When my clients get scheduled for an interview in response to a job opening one of the first concerns they have is not about how to prepare for the technical questions; how to respond to those tricky recruiter questions such as why you’re leaving, or where do you want to be in five years; or even about responding to why have you changed so many jobs in the last few years, but it is about that inevitable and dreaded salary question that gets asked early in the screening stage, mostly by the recruiter. No one is exempt: From CEOs to interns; I have seen them all!
Most want a jump in their salary when they are changing jobs. Often, this is one of the major reasons why people keep changing jobs. Getting annual raises in the 3% range gets employees looking for bigger pay packages outside their company and that alone makes this salary question pivotal when changing jobs. Even otherwise, everyone wants to get the best deal when it comes to their new salary.
So, what is the strategy for getting the best package for yourself when you are lined-up for an interview? Here is the script that I recommend to my clients:
- Shift Mindset: Change your mindset of pivoting your current—or last—salary to what you should be getting in your new job. Most assume that by disclosing their current salary truthfully will not get them what they deserve in their next job, so some even prevaricate during the early stages of their interview process and set themselves up for a failure; others obfuscate, or evade. Honesty and trust are important in all matters to a recruiter when it comes to screening a candidate for an opening. With this in mind reprogram your mindset to getting a compensation package based on the value you’ll create in your next job and not on what you made in your last.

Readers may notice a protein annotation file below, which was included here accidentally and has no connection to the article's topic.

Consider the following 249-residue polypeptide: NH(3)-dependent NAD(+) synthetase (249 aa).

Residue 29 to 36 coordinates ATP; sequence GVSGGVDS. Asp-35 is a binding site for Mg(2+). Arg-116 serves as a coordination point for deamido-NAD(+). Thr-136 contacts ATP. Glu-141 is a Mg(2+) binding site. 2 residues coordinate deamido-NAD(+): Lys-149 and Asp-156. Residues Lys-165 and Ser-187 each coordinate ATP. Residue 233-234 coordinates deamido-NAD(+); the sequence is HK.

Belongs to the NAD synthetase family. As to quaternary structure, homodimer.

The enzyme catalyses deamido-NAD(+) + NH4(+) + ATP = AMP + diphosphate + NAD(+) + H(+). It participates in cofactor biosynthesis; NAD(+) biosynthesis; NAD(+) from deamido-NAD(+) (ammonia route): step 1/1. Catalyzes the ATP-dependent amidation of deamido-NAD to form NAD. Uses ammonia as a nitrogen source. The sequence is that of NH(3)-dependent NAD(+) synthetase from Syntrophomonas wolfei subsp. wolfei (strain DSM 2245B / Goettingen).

- Build Trust: Thus, when the recruiter asks you during the initial phone screen, So, Jim, what salary are you looking for if we were to make you an offer? Instead of blurting out a number (NEVER do that!) just tell them without any hesitation: Mary, my last year’s W-2 reads xx. Just tell the actual numbers as they are printed in that official IRS (tax) document. This does two things: It has instant credibility, and second, you develop immediate trust with Mary, a very important first step in getting Mary to champion you throughout the interview process. Regardless of what you want in your new job Mary will now feel comfortable presenting you to the hiring manager if that figure falls within her threshold numbers. Once again, this has nothing to do with what you want to negotiate. If Mary insists on your answering that question, just say, Mary you already know what I make now, so you go from there. Avoid throwing out a number at any cost.
- Exploit Value: As you make your rounds it is unlikely that you’ll be asked the salary question again, unless you are in the terminal stages of the process and the hiring manager directly asks this question. If this comes up early in the process just respond by saying, I already told Mary my most recent compensation and I want to wait to decide on a fair number until after I fully understand what I would be doing in this job—once again, you are focused on your salary being tied to the value you plan to deliver. Remember, the fact that you are making selection rounds implies that you meet their salary thresholds. So, relax until they are ready to make you an offer.